But those looking for their first Porsche or a sports car that they can drive every day while keeping the 911 in the garage for special occasions will be delighted. During my day touring canyons bathed in golden October light, its six-cylinder engine and lightweight body felt brave and light, as you can imagine in an upgraded Miata. Its six-speed manual transmission and super-tight steering stuck it to the road with the urgency of a hungry puppy. That grrrr’d when I pressed the gas. This is a car that you can push to the brink of your limits. It feels accessible, achievable, which is generally a lot more fun than driving a 700+ horsepower monster that you constantly struggle to contain so the thing doesn’t kill you.

The interior cabin of the Boxster is arranged like that of other Porsche cabs. You are pleasantly familiar with its small displays and the careful balance between touchscreen technology and tangible buttons and knobs. (It was noticeably smaller than the one on the 991 Turbo S that it had arrived in that morning.) It is usable but not extensive: the soft top roof raises in approximately 10 seconds; a duffel bag and coat can fit in the front trunk, nothing more. Of course, there is no back seat. The cup holder count is like 911: two.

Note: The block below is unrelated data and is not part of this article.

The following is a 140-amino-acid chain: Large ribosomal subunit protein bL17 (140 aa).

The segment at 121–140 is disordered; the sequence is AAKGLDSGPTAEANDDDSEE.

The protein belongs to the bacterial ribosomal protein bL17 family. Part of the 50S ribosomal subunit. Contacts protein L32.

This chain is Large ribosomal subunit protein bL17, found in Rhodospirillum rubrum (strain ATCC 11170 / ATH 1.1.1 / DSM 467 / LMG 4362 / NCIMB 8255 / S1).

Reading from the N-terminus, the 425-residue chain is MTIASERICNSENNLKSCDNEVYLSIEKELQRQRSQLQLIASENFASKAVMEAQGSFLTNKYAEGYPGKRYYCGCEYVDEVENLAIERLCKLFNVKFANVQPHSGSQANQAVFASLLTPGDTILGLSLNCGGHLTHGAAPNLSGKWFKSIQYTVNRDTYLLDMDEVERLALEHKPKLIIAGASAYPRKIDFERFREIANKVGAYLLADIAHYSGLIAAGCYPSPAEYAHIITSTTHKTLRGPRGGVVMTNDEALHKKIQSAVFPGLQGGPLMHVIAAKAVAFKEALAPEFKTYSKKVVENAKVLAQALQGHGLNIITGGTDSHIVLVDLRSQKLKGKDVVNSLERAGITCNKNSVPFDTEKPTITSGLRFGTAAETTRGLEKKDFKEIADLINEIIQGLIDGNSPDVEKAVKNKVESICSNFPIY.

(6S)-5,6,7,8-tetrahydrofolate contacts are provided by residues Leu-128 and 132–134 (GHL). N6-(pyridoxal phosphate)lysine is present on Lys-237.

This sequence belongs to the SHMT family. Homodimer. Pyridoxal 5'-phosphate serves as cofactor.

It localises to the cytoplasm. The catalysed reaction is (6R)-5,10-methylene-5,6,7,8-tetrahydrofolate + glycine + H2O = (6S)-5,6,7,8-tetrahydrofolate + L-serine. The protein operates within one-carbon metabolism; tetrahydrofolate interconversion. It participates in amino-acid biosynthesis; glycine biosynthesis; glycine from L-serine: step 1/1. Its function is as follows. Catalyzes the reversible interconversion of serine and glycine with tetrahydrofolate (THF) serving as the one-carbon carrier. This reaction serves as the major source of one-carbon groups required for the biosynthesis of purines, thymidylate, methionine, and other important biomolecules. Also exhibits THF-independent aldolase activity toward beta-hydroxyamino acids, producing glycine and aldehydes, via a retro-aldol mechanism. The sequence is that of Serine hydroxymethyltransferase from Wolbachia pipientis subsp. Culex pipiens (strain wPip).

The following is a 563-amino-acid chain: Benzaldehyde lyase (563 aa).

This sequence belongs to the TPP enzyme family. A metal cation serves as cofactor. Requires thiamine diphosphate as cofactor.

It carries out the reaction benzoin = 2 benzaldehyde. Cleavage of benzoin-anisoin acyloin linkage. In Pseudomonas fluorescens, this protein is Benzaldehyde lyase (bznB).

You can buy the Boxster 25 in GT Silver Metallic, like the one I drove, or in Jet Black Metallic or Carrera White Metallic. In addition to that burgundy red leather interior with a red cloth roadster top, both the interior and top are also available in black. (I’d pick those – the bronze on the car I drove was not dark enough, nor was the silver bright enough, to capture my heart, aesthetically speaking.) Interior package with brushed aluminum accents, 14-way electrically adjustable Sport seats, door sill trims with “Boxster 25” lettering and heated leather sports steering wheel are standard equipment.

What I liked the most is that Grant Larson, the guy who designed the first Boxster a quarter of a century ago, is still with Porsche today. Now director of special projects design, he also designed the Boxster 25. New and old cars look strikingly similar. Continuity! Talk about a point of sale. The car hardly looks much different from the first one, but don’t call it boring. Call it 25 years of inheritance.

More special notes on the Boxster 25: The fuel filler cap and high-gloss tailpipes are painted in an aluminum look and the windshield frame is finished in black. Image: Hannah Elliott / Bloomberg